West House and Parliament Row

At the bottom of West View look to your right to a terrace of houses set back from the road. Parliament Row is a nice example of 18th century cottages. From 1298 until the passing of the Reform Act of 1832, Seaford was a ‘Rotten Borough’ Returning two Members of parliament even though there were few local people eligible to vote. This may be how the terrace gets its name. Prior to “great sea flood of 1875″ Ockenden’s wheelright shop stood in front of part of the terrace nearer to Marine Terrace and in what is now the road.

Ahead of you, on the right hand corner of Pelham Road, is West House. It is one of the oldest buildings in the Town, built in 1700 on earlier foundations. Early paintings show West House is hardly unchanged since 1750, just surviving floods which, prior to the building of the sea wall, constantly inundated this area.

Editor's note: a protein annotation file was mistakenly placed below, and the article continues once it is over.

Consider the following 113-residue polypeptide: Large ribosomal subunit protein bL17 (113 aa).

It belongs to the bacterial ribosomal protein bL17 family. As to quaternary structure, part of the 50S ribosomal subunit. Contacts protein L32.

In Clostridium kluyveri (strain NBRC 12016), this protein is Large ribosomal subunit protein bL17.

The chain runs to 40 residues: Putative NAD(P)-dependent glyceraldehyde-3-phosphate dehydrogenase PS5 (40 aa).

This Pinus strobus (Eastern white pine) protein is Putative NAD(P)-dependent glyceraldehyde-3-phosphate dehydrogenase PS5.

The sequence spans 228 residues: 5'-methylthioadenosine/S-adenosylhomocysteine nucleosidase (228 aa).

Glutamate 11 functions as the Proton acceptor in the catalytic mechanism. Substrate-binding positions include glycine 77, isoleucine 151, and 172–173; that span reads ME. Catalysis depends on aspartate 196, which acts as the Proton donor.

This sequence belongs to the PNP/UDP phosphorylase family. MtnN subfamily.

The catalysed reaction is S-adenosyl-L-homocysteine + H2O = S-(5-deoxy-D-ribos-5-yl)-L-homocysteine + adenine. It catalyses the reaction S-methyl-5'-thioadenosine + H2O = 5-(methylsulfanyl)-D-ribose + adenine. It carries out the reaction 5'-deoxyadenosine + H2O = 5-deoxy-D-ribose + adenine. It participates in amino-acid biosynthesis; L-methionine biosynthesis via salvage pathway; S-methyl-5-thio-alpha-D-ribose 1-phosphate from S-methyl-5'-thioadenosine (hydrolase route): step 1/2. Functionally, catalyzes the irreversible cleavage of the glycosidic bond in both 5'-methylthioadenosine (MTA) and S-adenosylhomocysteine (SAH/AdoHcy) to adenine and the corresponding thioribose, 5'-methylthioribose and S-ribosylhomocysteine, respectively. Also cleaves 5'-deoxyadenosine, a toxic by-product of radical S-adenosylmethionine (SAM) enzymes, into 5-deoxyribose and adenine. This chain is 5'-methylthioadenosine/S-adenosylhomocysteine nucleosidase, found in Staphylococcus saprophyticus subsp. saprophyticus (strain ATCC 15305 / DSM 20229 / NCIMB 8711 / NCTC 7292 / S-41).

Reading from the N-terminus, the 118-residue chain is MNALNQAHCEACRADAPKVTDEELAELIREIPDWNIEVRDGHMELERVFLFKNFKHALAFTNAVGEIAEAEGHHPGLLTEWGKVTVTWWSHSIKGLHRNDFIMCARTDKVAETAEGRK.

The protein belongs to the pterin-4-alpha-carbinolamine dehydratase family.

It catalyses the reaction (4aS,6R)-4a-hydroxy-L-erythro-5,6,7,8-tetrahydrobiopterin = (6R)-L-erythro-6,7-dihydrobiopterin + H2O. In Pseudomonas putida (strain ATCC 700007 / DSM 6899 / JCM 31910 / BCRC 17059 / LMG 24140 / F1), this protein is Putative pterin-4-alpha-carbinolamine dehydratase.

According to the Corporation records the dwelling was let as a house for the summer season, but in reality it was let to persons who sought residential qualifications enabling voting in the elections of the “rotten borough” of Seaford.  It has been used as a school for “young gentlemen”. It suffered badly on the 1875 “great sea flood” as did much of this area of Seaford. It once housed the Seaford Museum, which is now at the Martello Tower.  

A curious old custom relates to West House. Annually on Michelmas Day on the ringing of the church bell, the Freeman of Seaford assembled in the Town Hall, they then walked in procession, led by the Serjeant at Mace, dressed in his official uniform and bearing the Town’s silver mace ornamented with the Arms of Elizabeth 1 to a “certain gate post” near West House where the Freeman elected their Bailiff for the year. This strange procedure seems to be intended to prevent interference with the election process. 

Walk up Pelham Road; the first tall building was once the south wall of the Bay Hotel.